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ORIGINAL ARTICLE
Year : 2022  |  Volume : 8  |  Issue : 2  |  Page : 262-272

Relaxant effect of bioactive component compatibility of San-ao decoction on In vitro guinea pig airway smooth muscle: A dose-response relationship study


1 Chinese Medical College, School of Traditional Chinese Medicine, Tianjin University of Traditional Chinese Medicine, Jing Hai District, Tianjin, China
2 Chinese Medical College, School of Traditional Chinese Medicine, Beijing University of Chinese Medicine, Chaoyang District, Beijing, China
3 Periodicals Publishing Center, Beijing University of Chinese Medicine, Chaoyang District, Beijing, China
4 Wenzhou Traditional Chinese Medicine Hospital, Wenzhou, China

Correspondence Address:
Sheng-Lou Ni
Periodicals Publishing Center, Beijing University of Chinese Medicine, 11 Beisanhuan East Road, Chaoyang District, Beijing - 100 029
China
Wen-Jie Song
School of Traditional Chinese Medicine, Tianjin University of Traditional Chinese Medicine, 10 Poyang Hu Rd., Tuan Bo New Town, Jing Hai District, Tianjin, 301617
China
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Source of Support: None, Conflict of Interest: None


DOI: 10.4103/wjtcm.wjtcm_64_21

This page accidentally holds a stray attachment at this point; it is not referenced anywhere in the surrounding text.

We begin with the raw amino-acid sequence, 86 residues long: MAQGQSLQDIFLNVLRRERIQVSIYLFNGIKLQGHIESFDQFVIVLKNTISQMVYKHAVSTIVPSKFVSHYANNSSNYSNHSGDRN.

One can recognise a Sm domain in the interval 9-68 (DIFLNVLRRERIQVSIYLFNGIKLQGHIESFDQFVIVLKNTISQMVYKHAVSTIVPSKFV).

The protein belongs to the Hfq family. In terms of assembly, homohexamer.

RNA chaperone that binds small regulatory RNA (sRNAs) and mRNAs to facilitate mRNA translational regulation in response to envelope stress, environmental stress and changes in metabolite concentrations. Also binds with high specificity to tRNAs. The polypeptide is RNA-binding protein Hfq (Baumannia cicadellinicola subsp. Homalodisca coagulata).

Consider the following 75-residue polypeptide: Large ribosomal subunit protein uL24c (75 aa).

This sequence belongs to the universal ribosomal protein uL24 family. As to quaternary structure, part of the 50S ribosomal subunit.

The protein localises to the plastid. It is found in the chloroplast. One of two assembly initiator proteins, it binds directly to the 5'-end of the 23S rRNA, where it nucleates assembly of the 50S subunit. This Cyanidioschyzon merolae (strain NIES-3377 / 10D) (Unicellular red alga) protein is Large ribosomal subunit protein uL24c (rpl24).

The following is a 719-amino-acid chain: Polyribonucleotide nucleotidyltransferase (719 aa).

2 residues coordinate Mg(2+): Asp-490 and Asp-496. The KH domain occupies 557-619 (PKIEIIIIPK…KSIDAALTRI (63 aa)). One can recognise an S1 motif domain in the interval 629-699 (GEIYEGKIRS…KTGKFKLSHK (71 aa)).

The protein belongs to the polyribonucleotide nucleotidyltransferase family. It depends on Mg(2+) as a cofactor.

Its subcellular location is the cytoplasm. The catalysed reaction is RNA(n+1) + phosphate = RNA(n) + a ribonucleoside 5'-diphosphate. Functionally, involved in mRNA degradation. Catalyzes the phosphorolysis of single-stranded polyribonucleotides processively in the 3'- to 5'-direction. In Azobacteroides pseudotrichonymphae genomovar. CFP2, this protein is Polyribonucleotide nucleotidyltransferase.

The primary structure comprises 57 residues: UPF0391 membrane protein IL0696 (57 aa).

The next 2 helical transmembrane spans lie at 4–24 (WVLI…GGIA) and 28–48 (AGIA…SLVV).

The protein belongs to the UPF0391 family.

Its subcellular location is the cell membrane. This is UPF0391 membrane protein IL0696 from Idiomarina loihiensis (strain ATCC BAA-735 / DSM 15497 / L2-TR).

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Background: Component compatibility is important to the modernization of traditional Chinese medicine. Studies have shown that San-ao decoction (SAD) can treat respiratory diseases by relaxing airway smooth muscle (ASM) and reducing airway hyper-responsiveness. However, whether its bioactive components and compatibility also present with similar relaxant effects remains unknown. This study aims to explore the potential relaxant property, dose-response relationship, and underlying mechanisms of the bioactive component compatibility in SAD. Methods: Network pharmacology was primarily used to identify the bioactive components of SAD and uncover its underlying mechanisms. ASM tension force measuring technique was utilized to verify the relaxant and dose-response effects on in vitro guinea pig ASM. Results: We postulated pseudoephedrine hydrochloride (PH), amygdalin (AM), and diammonium glycyrrhizate (DG) to be the bioactive components of SAD, which could effectively relax ASM in a dose-dependent manner on both acetylcholine-induced and spontaneous contraction. Both PH and AM could lead to DG dose–response curve shift. The regression equation of these three bioactive components was Y = −2.048 × X1 + 0.411 × X2 + 14.052 × X3 (X1, X2, X3 representing PH, AM, and DG, respectively). The underlying mechanisms of these components might be associated with the regulation of smooth muscle contraction. Conclusions: PH, AM, and DG are the bioactive components of SAD, which can relax ASM in a dose–response manner and exert a synergistic effect. Clinically, compatibility of these three bioactive components may serve as a new complementary and alternative treatment for respiratory diseases.


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